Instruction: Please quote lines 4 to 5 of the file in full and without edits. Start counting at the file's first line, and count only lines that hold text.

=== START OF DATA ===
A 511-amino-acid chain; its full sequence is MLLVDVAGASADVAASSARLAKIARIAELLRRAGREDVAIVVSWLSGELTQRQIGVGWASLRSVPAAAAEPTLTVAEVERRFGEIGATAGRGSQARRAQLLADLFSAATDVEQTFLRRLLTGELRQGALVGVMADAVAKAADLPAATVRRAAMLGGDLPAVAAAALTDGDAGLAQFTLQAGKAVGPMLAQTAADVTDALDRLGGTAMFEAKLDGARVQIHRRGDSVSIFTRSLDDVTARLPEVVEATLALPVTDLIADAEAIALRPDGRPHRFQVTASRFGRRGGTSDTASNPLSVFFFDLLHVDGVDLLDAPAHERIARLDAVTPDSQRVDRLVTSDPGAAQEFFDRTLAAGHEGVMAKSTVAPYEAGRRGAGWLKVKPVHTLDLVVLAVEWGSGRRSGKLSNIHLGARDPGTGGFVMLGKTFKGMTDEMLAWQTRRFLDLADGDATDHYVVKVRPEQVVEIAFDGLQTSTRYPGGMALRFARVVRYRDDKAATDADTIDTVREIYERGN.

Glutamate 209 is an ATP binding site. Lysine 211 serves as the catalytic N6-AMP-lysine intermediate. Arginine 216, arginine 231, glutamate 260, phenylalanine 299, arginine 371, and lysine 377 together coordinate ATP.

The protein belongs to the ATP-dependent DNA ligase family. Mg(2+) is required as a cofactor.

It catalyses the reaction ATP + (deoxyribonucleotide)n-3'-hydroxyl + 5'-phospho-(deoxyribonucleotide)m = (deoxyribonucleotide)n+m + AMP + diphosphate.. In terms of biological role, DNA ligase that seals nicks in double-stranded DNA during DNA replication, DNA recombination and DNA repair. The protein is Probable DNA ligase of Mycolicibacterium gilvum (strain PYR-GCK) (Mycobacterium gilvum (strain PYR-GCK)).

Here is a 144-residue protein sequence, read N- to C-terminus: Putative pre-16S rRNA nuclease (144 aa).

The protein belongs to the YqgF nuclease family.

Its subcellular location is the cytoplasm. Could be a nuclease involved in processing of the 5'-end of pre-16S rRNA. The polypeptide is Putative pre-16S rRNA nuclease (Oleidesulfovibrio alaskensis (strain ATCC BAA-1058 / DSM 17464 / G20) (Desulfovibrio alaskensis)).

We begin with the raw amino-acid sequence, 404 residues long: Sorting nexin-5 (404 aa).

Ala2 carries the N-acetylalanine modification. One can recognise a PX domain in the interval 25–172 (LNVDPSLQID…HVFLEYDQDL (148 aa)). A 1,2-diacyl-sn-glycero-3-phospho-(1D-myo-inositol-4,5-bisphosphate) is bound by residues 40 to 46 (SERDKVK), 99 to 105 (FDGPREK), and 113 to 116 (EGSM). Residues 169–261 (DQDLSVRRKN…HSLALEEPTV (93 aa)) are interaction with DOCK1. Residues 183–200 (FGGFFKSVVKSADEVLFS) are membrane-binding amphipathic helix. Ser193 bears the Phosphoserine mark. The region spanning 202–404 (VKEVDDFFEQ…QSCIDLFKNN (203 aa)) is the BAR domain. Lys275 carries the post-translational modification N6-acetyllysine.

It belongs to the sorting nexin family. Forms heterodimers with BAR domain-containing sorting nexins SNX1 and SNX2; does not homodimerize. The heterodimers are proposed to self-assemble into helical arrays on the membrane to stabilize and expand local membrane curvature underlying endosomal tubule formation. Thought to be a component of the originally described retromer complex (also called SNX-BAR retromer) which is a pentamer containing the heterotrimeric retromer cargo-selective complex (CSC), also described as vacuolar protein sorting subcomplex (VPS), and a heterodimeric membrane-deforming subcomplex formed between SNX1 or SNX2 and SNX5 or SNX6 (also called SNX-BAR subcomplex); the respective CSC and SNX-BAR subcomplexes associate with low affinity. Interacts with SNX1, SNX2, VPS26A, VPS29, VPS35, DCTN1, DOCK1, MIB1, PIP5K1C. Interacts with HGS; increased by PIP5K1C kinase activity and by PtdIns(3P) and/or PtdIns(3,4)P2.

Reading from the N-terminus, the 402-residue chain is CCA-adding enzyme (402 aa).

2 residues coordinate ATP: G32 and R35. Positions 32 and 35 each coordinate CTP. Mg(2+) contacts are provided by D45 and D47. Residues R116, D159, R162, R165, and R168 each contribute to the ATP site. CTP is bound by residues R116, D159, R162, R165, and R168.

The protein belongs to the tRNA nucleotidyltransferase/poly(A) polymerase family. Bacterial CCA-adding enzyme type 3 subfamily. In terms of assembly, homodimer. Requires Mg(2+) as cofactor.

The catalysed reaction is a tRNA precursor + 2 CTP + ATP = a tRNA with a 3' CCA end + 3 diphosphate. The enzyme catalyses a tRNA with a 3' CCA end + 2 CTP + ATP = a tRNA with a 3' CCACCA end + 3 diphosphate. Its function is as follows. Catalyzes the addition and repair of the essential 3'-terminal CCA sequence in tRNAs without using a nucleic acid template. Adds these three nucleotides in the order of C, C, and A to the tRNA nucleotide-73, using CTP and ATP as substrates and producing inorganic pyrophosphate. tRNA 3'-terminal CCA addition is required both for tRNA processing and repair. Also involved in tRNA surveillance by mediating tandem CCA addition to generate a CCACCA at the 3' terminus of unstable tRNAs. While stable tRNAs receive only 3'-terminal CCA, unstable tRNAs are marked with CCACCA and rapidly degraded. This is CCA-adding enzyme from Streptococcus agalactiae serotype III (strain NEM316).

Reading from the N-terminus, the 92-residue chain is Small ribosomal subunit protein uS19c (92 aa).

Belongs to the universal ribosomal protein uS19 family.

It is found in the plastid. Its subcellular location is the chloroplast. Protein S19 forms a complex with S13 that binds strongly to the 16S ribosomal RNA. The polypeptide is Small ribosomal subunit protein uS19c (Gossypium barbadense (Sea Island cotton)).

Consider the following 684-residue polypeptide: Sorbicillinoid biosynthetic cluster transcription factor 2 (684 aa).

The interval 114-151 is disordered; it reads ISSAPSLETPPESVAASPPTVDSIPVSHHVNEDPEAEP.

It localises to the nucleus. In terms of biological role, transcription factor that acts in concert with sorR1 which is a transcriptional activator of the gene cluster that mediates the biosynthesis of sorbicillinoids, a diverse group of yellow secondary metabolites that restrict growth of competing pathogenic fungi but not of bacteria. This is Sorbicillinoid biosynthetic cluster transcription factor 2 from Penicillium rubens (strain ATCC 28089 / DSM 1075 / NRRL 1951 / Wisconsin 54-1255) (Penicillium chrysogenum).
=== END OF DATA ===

It catalyses the reaction ATP + (deoxyribonucleotide)n-3'-hydroxyl + 5'-phospho-(deoxyribonucleotide)m = (deoxyribonucleotide)n+m + AMP + diphosphate.. In terms of biological role, DNA ligase that seals nicks in double-stranded DNA during DNA replication, DNA recombination and DNA repair. The protein is Probable DNA ligase of Mycolicibacterium gilvum (strain PYR-GCK) (Mycobacterium gilvum (strain PYR-GCK)).

Here is a 144-residue protein sequence, read N- to C-terminus: Putative pre-16S rRNA nuclease (144 aa).